From September 1 to March 31, the ban is lifted to fish for ‘raor’, a delicacy of Balearic gastronomy. With white, soft and exquisite meat, this species, also known as ‘llorito’, ‘galán’ or ‘pejepeine’ is found in the temperate waters of the Mediterranean and Atlantic.
‘Raor’, shaped like a razor, is highly appreciated in island cuisine. Their prices have skyrocketed in recent years to reach € 100 per kilo. Only a few professional fishermen are dedicated to catching it, so fishing for the raor is fundamentally recreational in nature: in the Balearic Islands there are more than 12,000 recreational boat licenses.
On the hunt for a marine jewel
The departure of the boats in search of the first raors is quite an event. Hundreds of ships are concentrated on the Mallorcan coast in an unprecedented naval deployment. Fishermen strive to get hold of this delicacy, which they later tend to enjoy as a family. The amount of fishing allowed per license and day is 50 units, with a maximum of 300 per boat. Enough to treat yourself to a good feast.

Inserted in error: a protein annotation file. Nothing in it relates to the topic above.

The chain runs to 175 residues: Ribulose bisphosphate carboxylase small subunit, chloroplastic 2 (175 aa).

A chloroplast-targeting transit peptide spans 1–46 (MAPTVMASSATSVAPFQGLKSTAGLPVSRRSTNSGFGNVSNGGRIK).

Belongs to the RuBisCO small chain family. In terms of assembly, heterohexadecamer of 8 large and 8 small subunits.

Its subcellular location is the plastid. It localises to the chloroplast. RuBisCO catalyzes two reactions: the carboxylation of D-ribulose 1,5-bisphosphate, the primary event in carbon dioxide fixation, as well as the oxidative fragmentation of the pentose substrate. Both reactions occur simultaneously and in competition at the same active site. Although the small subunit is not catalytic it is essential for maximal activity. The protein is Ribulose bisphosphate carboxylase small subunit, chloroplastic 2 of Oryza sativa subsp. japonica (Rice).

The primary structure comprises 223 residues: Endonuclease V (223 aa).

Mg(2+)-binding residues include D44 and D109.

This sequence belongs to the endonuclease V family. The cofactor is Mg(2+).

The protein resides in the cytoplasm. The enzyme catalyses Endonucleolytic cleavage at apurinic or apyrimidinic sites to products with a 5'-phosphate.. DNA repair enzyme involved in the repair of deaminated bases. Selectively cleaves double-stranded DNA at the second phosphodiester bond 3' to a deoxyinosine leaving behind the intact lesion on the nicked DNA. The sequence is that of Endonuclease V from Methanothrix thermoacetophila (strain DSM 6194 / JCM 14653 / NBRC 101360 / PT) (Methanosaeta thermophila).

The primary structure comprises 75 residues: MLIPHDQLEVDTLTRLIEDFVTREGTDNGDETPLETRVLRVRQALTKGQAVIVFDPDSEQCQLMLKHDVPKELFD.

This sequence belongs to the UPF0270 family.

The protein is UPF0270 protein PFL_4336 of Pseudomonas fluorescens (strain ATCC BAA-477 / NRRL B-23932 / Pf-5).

The closure imposed in 2020, in order to protect a threatened species, has improved its presence in the waters of the archipelago. In addition, the size of the raors has increased by an average of 20%.
How to taste this fish
Most chefs agree that this fish can best be savored in the simplest way: fried in hot olive oil. To accompany it, Italian fries, mushrooms or green peppers are often served.
The usual thing is to let them spend a few hours out of the sea from their capture so that they can cook well and do not fall apart.